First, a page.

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Prisoners are being provided with taxpayer-funded X-Box and PlayStation consoles as a "reward for good behaviour".

Just weeks after revealing flat-screen televisions were fixtures in some New Zealand prisons, the Corrections Department has confirmed that games consoles and "sports and motor racing-themed titles" had been bought out of operational funding and were available for use by inmates in prisons around the country.

In a bid to stem public outcry over the provision of games consoles for inmates, Corrections Minister Damien O'Connor has stepped in and ordered them to be removed until a national policy is developed around their use. However, Acting General Manager Public Prisons Service Paul Monk said the consoles could be reintroduced once guidelines were established.

National's law and order spokesman Simon Power has demanded O'Connor explain to taxpayers why "precious funds" are being spent on "expensive toys for prisoners".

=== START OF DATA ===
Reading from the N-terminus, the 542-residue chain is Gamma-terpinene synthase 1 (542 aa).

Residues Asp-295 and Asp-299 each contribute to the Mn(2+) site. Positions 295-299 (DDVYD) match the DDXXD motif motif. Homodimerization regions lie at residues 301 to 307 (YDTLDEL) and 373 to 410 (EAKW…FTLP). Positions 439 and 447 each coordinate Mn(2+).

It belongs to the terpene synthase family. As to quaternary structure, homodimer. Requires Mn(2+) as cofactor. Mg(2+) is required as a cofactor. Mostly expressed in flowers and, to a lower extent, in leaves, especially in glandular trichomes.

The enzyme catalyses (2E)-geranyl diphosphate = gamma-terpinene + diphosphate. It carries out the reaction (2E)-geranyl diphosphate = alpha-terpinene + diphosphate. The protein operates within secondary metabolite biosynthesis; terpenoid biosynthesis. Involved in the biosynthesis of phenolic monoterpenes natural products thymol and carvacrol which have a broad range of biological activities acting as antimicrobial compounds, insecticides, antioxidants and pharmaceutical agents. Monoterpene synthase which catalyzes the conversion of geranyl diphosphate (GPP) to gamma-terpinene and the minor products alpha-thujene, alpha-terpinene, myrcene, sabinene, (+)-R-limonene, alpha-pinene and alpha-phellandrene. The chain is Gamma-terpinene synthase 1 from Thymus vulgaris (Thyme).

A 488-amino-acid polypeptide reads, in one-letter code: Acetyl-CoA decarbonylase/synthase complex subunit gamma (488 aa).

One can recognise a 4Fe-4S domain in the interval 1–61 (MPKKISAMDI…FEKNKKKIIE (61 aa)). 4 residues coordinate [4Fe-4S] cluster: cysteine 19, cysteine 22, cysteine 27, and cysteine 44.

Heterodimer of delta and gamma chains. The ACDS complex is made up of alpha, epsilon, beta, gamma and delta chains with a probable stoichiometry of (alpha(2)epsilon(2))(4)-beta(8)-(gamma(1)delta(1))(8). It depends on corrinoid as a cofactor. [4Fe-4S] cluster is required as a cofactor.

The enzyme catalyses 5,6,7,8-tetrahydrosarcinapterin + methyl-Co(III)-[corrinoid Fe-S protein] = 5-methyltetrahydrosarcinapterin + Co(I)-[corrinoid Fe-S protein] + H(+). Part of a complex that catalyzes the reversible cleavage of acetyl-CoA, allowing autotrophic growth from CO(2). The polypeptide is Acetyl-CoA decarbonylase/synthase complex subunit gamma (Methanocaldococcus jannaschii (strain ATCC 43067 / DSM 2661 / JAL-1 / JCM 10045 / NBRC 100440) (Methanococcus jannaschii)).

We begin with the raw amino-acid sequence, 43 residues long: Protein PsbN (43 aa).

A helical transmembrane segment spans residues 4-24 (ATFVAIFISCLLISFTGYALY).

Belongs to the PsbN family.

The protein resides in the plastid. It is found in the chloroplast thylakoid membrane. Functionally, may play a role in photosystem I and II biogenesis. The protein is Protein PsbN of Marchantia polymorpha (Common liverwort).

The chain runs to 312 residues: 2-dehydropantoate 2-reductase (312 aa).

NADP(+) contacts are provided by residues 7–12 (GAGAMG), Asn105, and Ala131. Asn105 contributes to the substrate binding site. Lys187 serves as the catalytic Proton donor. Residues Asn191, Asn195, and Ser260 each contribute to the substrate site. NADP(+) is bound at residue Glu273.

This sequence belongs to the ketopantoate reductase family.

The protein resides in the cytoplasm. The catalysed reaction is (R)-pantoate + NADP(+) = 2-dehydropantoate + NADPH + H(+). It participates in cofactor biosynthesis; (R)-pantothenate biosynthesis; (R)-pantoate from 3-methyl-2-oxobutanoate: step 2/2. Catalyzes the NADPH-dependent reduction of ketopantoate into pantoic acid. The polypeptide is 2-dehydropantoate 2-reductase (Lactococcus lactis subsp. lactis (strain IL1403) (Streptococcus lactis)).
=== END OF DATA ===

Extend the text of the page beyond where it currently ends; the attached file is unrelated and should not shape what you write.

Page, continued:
"Corrections' admission that some prisons have bought PlayStations and X-Boxes out of operational funding is unbelievable," he said.

Corrections has seized 11 gaming consoles - three of which were either donated or bought with prisoner funds, with the remainder paid for by the taxpayer. The consoles sell for between $300 and $500 each.

The use of games consoles is just one of many privileges offered to the nearly 8000 inmates in the country's 19 public prisons. Prisoners are also being rewarded with trips to the beach, telephone calls, movies, CDs and electronic equipment.

The latest furore comes just months after Corrections was forced to fend off criticism over the installation of under-floor heating in Northland, Auckland Women's, Springhill and Otago prisons - plus claims that a prostitute had been found with an inmate in Wellington's Rimutaka prison. Monk said most of the consoles were located in youth units but some had also been available to older prisoners.

"While they may be a useful reward for good behaviour, particularly for younger prisoners, there is no national policy on their use. We are suspending them until we have clearer guidelines," he said.

O'Connor told the Herald on Sunday he wanted to know whether Corrections' policy regarding entertainment devices was keeping pace with technology.

Power said he was astounded by the revelations. "I can see it now: prisoners come in from a day at the beach, as happens in Hawke's Bay from time to time, eat their steak and ice cream, warm their feet on the heated floor and plug their PlayStations or X-Boxes into the flat-screen TVs kindly supplied by the Minister," he said.